Does It Even Matter?

Uganda Day1-234LR

I might have taken on more than I anticipated, when I set out to give beds exclusively to children with special needs and disabilities. Two years ago, in a village called Unyama, my eyes were first opened to the plight of children in this region who suffer from rare diseases, physical deformities, mental handicaps, paralysis, blindness, and deafness. Their disabilities aren’t understood, and the children are often not valued.

Today, a mission team of 12 embarked on the first distributions of the week. In all, we gave beds to 226 children, all of whom suffer from a disease called Nodding Syndrome. We were told this disease had become an epidemic among this particular region of northern Uganda, and was a result of the war that only recently ended. The disease causes a complete and permanent stunting of growth of the body and brain, resulting in physical and mental handicaps. It is characterized by a pathological nodding seizure, which often begins when the children begin to eat or feel cold. Many of these children simply starve to death.

The day was very long and extremely hot and dusty, and the team was pushed to their limits. They worked hard in an environment their bodies weren’t accustomed to, and they saw things they will need to time to process. Despite this, they served courageously and joyfully.

Seeing so much disease and so many broken minds and bodies, all in one place, showed me disability in a new and different light. The mood in the village was somber… heavy … perhaps without hope. The typically ebullient crowd was sedate, tired, concerned. Whereas before, I had seen only isolated cases of disabilities among typical children, today I saw an entire region affected by the wrath of a disease about which very little is known.

It’s hard to serve under these conditions, but it gets taken to a whole new level when there is just no hope, no joy, no light at the end of the tunnel. I don’t think I remember a single sick child who smiled at me today. There was no “reward” for our good efforts.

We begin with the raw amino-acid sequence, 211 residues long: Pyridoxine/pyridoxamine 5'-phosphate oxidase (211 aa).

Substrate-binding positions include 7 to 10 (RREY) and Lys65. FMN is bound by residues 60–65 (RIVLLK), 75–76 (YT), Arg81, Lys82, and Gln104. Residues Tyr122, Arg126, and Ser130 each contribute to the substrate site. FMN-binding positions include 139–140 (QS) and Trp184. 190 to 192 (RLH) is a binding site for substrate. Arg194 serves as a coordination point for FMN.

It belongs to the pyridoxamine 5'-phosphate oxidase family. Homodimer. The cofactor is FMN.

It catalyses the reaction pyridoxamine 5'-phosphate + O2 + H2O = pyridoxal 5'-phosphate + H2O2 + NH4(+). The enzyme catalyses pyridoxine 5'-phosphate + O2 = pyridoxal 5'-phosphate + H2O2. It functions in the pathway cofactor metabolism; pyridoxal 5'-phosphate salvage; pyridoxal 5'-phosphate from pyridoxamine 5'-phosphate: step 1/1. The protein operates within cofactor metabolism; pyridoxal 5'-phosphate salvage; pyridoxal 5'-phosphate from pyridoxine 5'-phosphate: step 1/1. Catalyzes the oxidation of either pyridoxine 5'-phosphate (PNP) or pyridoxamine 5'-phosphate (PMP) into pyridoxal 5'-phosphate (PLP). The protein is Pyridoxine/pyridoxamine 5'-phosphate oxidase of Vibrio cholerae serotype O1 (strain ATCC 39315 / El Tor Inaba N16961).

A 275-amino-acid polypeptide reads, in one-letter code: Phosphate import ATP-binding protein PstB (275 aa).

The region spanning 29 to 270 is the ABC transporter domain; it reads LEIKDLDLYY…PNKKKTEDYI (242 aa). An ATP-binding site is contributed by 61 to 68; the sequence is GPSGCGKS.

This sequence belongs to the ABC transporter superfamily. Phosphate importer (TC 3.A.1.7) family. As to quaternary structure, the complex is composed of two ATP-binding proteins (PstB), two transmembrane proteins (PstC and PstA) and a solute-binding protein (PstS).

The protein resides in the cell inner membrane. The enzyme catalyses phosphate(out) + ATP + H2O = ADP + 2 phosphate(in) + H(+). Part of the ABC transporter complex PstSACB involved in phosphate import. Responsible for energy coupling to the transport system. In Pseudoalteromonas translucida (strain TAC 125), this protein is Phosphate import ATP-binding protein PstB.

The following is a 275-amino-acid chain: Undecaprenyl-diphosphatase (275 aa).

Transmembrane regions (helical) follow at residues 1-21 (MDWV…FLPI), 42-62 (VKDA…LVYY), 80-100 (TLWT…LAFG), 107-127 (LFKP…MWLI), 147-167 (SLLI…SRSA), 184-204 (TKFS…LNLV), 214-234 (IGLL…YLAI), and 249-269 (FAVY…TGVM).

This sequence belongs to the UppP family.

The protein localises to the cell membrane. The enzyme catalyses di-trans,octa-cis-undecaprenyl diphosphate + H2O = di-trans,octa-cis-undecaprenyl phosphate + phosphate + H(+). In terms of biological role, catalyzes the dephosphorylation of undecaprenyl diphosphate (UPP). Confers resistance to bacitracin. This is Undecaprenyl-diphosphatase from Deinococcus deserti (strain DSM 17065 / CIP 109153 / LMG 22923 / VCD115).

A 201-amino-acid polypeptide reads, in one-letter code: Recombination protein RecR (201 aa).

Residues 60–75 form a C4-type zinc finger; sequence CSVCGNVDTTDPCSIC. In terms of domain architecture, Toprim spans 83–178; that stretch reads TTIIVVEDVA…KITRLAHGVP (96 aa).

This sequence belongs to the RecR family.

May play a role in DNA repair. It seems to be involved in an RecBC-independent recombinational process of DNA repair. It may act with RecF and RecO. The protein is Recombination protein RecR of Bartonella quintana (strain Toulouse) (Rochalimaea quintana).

It wasn’t apparent why we were there, or if what we were doing even mattered. But that, in and of itself, is the entire reason we’re working so hard for these kids.

Without the promise of physical growth or the relationship of a healthy mind, it’s so easy for these children to be forgotten, abandoned, and basically left to die here in these remote villages deep in the bush of northern Uganda.

Today, they were not forgotten. Today, they were celebrated by 12 people who traveled almost 8000 miles to reach them. Today, they received beds and mosquito nets that had been sacrificially provided by hundreds of people who would never meet the children, but whose hearts were broken for them nonetheless. Today, they heard the Word of God, and they were told they are beautiful, desperately adored, and worthy of love. And tonight, 226 children are sleeping comfortably in a bed for the first time in their life.

Madelene Metcalf

One Comment on “Does It Even Matter?”

  1. Janice Seymour

    I am weeping for these children. Your team may be the only face of Jesus they’ll ever see. It does matter…you did make a difference.

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